You know your favorite pair of jeans? The ones you always reach for that are maybe just a smidge too big, nice and loose and comfy, well-worn around the cuffs and stretched out to fit you perfectly?
My altar is starting to become like those jeans. What started as a spare little table with candles, a well, and a tree has become a real spiritual home to me, one that soothes me and shows its use and is a reflection of my spiritual life. The $10 table now has some burn spots from escaped incense. The candles are burned in. A few crystals from my collection have migrated to my altar, not so much because I’m ‘charging’ them or using them for spellwork, but because they add beauty and focus to my personal grove.
I wanted to look for representations, but they seem to come to me of their own volition. There’s a little bloodstone I dedicated to Athena that came to me, as described in an earlier post. A little white stone horse I dedicated to Rhiannon I found in my jewelry box, a gift from an old boyfriend I remade as a spiritual vessel. The wand I made, decorated with green agate beads and golden bells is for Manannan mac Lir. The ancestors are present in the silver Celtic knot my great-grandfather made.
Other things collect there, too. The worry beads I bought in Athens rest there, something to handle while I meditate. My flower crown from Beltane hangs from a shelf. A scrap of maypole fabric serves as an LED-candle mat. The tiny Druid prints my mother bought me sit on a shelf, as well, adding more beauty and depth. A basket beneath the table holds my incense and offerings.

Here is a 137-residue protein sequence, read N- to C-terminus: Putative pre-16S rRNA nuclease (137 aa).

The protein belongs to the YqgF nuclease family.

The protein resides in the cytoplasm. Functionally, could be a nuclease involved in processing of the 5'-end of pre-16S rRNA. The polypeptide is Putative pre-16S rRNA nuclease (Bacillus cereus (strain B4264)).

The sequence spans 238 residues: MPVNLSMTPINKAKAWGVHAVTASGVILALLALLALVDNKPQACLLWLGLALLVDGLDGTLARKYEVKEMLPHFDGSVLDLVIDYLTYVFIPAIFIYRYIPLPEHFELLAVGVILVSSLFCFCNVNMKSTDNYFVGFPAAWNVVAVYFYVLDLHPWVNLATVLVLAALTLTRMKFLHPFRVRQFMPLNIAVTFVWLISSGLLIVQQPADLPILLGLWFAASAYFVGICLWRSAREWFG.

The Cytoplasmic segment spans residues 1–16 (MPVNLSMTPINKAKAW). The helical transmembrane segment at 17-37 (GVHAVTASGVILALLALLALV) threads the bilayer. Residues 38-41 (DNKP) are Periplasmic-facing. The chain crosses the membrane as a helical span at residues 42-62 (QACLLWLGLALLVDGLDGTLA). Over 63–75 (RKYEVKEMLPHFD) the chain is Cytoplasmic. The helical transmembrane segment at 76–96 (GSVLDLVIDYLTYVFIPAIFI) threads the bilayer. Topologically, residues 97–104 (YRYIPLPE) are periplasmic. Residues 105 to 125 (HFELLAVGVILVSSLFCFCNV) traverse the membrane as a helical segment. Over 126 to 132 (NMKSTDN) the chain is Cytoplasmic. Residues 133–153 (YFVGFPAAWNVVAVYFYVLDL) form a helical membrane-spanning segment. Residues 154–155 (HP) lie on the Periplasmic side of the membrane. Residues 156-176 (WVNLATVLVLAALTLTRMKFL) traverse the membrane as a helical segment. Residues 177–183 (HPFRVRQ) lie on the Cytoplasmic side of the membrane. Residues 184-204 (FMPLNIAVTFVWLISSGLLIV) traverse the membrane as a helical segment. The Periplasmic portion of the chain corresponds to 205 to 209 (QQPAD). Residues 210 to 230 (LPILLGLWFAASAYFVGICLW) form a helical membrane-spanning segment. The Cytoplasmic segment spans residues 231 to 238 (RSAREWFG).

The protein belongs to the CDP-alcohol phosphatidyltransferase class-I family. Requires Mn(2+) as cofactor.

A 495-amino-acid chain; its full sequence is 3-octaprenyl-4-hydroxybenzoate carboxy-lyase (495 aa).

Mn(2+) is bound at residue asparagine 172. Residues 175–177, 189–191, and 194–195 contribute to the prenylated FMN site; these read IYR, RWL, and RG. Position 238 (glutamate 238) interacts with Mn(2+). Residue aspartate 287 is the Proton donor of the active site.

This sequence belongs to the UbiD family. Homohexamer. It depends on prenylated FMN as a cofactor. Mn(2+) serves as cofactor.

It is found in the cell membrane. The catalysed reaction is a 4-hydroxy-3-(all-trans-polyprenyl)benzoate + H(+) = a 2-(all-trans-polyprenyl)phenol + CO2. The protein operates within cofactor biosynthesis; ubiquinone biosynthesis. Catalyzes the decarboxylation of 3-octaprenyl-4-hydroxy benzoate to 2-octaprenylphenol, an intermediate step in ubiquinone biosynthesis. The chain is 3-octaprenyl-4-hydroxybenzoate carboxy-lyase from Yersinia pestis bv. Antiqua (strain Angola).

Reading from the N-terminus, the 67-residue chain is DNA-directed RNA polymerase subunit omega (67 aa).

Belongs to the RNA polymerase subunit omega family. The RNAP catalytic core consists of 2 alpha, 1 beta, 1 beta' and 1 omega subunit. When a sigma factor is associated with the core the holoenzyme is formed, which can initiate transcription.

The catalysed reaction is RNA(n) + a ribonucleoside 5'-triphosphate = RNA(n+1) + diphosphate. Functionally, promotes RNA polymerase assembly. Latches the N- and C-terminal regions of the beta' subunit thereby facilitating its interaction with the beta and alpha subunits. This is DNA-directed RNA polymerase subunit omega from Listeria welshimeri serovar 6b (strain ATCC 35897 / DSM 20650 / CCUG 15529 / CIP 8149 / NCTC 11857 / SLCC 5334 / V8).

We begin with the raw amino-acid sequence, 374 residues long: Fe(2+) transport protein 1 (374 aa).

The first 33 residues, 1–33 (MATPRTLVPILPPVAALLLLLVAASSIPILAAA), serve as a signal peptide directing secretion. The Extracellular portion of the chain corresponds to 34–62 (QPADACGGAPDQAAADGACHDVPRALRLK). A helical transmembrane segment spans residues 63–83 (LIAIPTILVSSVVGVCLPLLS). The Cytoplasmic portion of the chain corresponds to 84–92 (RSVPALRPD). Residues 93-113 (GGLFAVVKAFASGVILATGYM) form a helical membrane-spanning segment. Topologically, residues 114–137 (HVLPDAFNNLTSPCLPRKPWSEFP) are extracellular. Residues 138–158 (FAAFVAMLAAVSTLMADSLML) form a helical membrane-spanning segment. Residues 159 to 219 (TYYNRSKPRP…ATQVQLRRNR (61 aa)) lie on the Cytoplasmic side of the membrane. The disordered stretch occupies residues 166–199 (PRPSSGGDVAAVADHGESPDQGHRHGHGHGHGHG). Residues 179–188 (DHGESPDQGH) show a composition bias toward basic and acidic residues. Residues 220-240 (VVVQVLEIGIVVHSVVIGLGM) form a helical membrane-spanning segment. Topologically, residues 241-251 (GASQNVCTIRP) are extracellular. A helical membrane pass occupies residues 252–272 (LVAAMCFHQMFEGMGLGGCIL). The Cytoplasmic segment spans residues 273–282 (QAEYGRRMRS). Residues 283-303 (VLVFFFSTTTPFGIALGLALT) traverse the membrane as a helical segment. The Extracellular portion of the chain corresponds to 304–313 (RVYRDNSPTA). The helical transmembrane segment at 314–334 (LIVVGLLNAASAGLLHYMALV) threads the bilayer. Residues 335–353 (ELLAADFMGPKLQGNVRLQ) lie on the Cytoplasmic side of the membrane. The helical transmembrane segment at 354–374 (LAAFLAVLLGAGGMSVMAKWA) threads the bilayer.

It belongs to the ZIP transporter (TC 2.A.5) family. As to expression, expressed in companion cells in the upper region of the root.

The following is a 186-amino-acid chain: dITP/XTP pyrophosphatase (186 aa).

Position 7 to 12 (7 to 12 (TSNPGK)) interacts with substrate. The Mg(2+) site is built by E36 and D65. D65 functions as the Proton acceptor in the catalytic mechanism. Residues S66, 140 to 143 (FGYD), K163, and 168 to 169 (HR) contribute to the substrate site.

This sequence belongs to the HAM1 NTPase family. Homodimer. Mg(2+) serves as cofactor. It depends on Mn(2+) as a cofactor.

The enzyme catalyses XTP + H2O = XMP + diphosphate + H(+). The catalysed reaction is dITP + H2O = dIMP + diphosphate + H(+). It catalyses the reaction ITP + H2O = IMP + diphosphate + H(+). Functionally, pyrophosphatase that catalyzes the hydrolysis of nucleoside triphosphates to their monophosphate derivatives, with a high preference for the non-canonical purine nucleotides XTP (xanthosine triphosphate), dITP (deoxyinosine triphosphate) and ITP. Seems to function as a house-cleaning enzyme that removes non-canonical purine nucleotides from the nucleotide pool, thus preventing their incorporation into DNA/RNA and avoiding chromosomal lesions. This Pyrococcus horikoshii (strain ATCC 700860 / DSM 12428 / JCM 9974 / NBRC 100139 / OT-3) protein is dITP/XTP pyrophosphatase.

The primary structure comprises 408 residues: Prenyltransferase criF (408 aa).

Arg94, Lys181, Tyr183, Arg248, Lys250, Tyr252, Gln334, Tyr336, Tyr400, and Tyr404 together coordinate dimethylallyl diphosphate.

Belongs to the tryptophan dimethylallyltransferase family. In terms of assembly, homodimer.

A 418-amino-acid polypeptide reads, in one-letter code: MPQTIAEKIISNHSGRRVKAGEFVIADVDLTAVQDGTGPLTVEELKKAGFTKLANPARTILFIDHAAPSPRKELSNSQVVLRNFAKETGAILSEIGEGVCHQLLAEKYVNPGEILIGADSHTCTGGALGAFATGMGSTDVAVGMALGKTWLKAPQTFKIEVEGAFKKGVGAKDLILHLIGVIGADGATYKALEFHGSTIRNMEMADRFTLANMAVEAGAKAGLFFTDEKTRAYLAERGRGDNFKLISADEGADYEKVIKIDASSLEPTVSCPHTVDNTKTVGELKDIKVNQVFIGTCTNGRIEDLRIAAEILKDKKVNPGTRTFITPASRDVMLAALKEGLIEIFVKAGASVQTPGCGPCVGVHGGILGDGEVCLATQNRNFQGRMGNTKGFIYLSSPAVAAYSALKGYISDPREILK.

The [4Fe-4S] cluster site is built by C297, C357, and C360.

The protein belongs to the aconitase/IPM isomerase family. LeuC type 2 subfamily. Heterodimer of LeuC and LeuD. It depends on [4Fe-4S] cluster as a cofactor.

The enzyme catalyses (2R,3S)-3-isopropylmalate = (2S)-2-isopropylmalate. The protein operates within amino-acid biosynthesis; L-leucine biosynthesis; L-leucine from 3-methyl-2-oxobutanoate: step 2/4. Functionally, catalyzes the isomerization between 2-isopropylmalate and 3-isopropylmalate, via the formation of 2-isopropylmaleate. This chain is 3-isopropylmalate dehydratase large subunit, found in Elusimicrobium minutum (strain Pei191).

The altar, I think, is an outward manifestation of my inner spiritual life. Have you heard Christians talk about faith as pure and simple as a child’s? No questions, just honest and innocent belief.
That’s a lovely thought, but I don’t think our faith is so streamlined. We’re eclectic, even if not intentionally. We don’t have one source for our faith, nor do we have one method of expression. Our faith is worn in, chosen and developed over years of practice. We find our personal patrons, or they come to us, and we make them a home in our personal practice. This is where the action over faith debate comes to an end: faith is all well and good, but it’s action that defines it. It’s action that wears in our personal religion, makes it a real part of our lives.
How have you worn in your spirituality?